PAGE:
In fact, Sheldon Cohen of Carnegie Mellon University exposed hundreds of healthy volunteers to the common cold virus after extensively evaluating their social lives.


Guess what he found?


You got it — the participants with more social connections were less likely to develop a cold than those who lived more isolated lives.


But I don’t need to tell you this — you know the catharsis you feel when you call one of your friends to talk through a problem you’re dealing with.


For me, even hearing my Hawaii friend's voice often fills me with joy, a strong feeling of connectedness, and a calmer mind.


So just imagine the therapy you’ll experience going out into the wild with fellow women — women and femmes who are on the same page and know how to receive you with understanding and compassion — and who share your connection to Mother Earth and your thirst for healing and rejuvenation.


The bonding and companionship that come from exploring with other sisters is something you truly have to experience for yourself.



Tips for getting some of that nature goodness



You’re convinced now, right?


Being outside is some of the purest, cheapest medicine you can get for your brain, mind, heart, and soul.



So how do you do it?


Woman-doing-strokes-in-ocean
  • Do you have a morning routine? (You should) Adding in some outdoor time into your routine is hugely beneficial. Exercise outdoors, get comfy with your favorite morning drink and watch the sunrise, meditate and feel your breath flow with the breeze.

  • When you find yourself stuck in a mental loop or unable to calm down, take yourself outside for a mindful walk. Listen to the birdsong, look at the changing season, feel the sunlight on your face. For extra grounding, walk barefoot through the grass.

  • Go for a swim. Immerse yourself in the element of water and let it’s healing powers wash away your stress.

  • JOIN US! For one heck of a healing, inspirational, crazy-fun adventure!


And if all of this seems like too much for you right now, even bringing in some plants to your indoor space has been proven to heal the mind and body.


It doesn’t exactly matter how you do it. What matters is that you-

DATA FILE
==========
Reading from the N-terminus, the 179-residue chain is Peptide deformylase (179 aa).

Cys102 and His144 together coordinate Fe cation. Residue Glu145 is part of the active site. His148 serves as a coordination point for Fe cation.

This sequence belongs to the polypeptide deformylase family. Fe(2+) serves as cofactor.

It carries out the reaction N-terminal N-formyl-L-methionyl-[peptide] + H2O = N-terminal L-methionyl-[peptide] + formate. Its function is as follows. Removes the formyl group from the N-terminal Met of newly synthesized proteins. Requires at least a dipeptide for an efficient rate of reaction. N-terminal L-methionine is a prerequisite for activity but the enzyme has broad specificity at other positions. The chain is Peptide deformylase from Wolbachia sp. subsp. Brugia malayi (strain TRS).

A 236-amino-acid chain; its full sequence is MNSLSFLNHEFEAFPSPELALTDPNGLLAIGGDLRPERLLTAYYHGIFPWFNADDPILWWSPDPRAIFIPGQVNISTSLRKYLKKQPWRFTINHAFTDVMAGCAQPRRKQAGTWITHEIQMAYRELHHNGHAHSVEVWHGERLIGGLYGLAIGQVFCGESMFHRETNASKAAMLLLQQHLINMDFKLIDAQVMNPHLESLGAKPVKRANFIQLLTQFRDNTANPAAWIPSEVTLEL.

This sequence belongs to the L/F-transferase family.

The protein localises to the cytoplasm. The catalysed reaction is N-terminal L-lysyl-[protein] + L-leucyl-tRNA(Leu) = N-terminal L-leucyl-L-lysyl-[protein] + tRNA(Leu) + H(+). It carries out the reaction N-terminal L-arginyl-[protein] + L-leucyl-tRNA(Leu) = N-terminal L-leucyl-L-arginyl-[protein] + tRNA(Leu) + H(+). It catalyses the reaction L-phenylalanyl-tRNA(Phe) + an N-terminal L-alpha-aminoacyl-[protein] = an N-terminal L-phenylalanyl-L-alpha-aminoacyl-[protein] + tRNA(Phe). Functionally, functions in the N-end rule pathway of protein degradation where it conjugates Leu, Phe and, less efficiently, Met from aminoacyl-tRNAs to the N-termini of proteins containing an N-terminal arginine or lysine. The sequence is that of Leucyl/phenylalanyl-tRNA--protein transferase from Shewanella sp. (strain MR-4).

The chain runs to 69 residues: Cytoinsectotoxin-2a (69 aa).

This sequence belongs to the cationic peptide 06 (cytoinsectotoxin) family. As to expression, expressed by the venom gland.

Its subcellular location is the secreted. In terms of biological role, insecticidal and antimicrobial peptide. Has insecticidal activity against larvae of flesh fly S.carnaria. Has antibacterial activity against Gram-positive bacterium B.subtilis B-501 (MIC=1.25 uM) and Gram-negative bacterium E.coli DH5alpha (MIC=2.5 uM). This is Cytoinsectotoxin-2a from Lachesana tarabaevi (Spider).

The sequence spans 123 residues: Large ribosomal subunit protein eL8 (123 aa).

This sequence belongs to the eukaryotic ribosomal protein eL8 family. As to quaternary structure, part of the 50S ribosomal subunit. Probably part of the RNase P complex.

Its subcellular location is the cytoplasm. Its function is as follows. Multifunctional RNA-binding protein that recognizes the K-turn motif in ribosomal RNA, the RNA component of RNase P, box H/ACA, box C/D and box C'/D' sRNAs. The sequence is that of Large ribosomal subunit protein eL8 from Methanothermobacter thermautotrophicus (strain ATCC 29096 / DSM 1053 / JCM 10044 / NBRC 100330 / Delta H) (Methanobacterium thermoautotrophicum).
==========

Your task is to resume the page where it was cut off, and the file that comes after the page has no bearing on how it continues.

1. Recognize your need to support and nourish a healthy mind

and


2. Get yourself outside OR bring the nature to you.


I don’t think I really have to tell you that breathing fresh air, feeling the warmth of the sun on your face, hearing birdsong, and smelling fresh flowers is calming — even therapeutic.


But we all need a little reminder now and then and a wee bit of encouragement to put the screen down and tend to our minds.


Try it out. Spend a little bit more time outside than you normally do every day for a week, and see how you’re feeling by the end of it.


And then, when you feel that serotonin hit and start to hunger for an even wilder adventure, call us. We’ll take you on a trip that will feed your soul and calm your mind so that you can return to your lives more balanced.





Ariel, the Hippie Copywriter, is a freelance copywriter for the holistic sphere. She loves writing about our own inner healing power, as well as anything relating to the beauty of life and our Mother Earth. She also loves singing loud enough to annoy her children. You can read more about her and her services here.



Sources:


https://www.nami.org/Get-Involved/Awareness-Events/Mental-Health-Awareness-Month

https://www.nimh.nih.gov/health/statistics/mental-illness.shtml

https://positivepsychology.com/positive-effects-of-nature/

https://e360.yale.edu/features/ecopsychology-how-immersion-in-nature-benefits-your-health

https://www.apa.org/monitor/2020/04/nurtured-nature#:~:text=From%20a%20stroll%20through%20a,upticks%20in%20empathy%20and%20cooperation.